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View Full Version : Open GL better than LW Render



drfoley
10-03-2005, 09:23 PM
Yup,

you read it straight. I've UV mapped an asteroid in Modeler with a nice photo. It looks great. But when I send it to Layout and render it none of the detail of the photo renders out. It just looks like a very bland brown rock. Where did the details go? The Open GL in layout is terrible as well as the render.

What gives?

Thanks.

Captain Obvious
10-04-2005, 12:15 AM
Post screen shots of how it looks in Modeler, your surface settings, how it looks in Layout and the resulting render.

munky
10-04-2005, 02:29 AM
Hi there,

you haven't by any chance got an alpha channel left switched on for your image, have you? That would just stop it showing up and show only the base colour of your object. Check it out in the image editor.

regards

paul

MonroePoteet
10-04-2005, 09:18 AM
Try setting Mipmap Quality to "off" either in the Image Editor or Surface Editor.

mTp

drfoley
10-07-2005, 08:14 AM
Yup,

Sorry for the delay. Yes, the Mipmap setting was on high. Turning it off did the trick. BTW, what is Mipmapping for?

Thanks,
DrFoley
:thumbsup:

gerry_g
10-07-2005, 01:39 PM
This sounds crazy to me, I'm currently rendering a whole bunch of asteroids, only one large one has UV's the rest have an image map applied cubically, and they all have Mip Mapping set to high and look terrific both in open GL and in the render, Would post image to prove it but can't FTP to my web space at the moment due to my IP's latest maintenance botch ups :(

MonroePoteet
10-07-2005, 03:43 PM
MIP Mapping is a technique of reducing the resolution of textures as they get farther from the camera. This saves processor time, improves anti-aliasing, and reduces moire patterns in distant textures. For example, if an object is 100km away from the camera, there's usually no reason to try to render every pixel in its surface texture, so a reduced resolution texture can be used. On the other hand, if it's 1m away, you want to render every detail.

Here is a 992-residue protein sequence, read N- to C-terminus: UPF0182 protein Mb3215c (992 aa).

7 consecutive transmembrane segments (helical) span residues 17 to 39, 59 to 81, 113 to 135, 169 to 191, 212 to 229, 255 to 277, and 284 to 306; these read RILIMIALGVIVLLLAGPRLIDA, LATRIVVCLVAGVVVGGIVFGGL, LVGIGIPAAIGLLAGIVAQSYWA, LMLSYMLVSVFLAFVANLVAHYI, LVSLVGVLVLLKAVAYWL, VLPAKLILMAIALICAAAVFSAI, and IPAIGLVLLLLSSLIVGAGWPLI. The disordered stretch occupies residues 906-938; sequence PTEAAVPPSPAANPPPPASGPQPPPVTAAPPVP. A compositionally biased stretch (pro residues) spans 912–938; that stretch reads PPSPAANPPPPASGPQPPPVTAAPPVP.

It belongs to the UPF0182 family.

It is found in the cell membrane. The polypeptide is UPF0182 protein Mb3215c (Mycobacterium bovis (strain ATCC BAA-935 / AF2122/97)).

My guess is that the "asteroid" from the original post is really a planetoid modeled at approximately true size and placed far enough from the camera to see the whole thing, so MIP Mapping comes into play. Since the rendering is simulating a photograph taken through a telescope, the default MIP Mapping (which assumes both close and far geometry) is incorrect, and should either be reduced or eliminated. My guess is gerry_g's asteroids are relatively small and relatively close to the camera.

mTp

gerry_g
10-07-2005, 04:03 PM
My guess is gerry_g's asteroids are relatively small and relatively close to the camera.

mTp

TRUE !!..........I don't often turn mipmapping on but in this instance I did as it seemed to improve the surface look, true some darkening occurred but this suited the mood I was after. As to drfoley's issue with lack of definition, I will point out I have grayscale copies of my image map in the luminance, ambient, specula and bump channels with assorted blending modes not to mention about six different gradients maps applied, hope he's not just relying on an image map in the coulour channel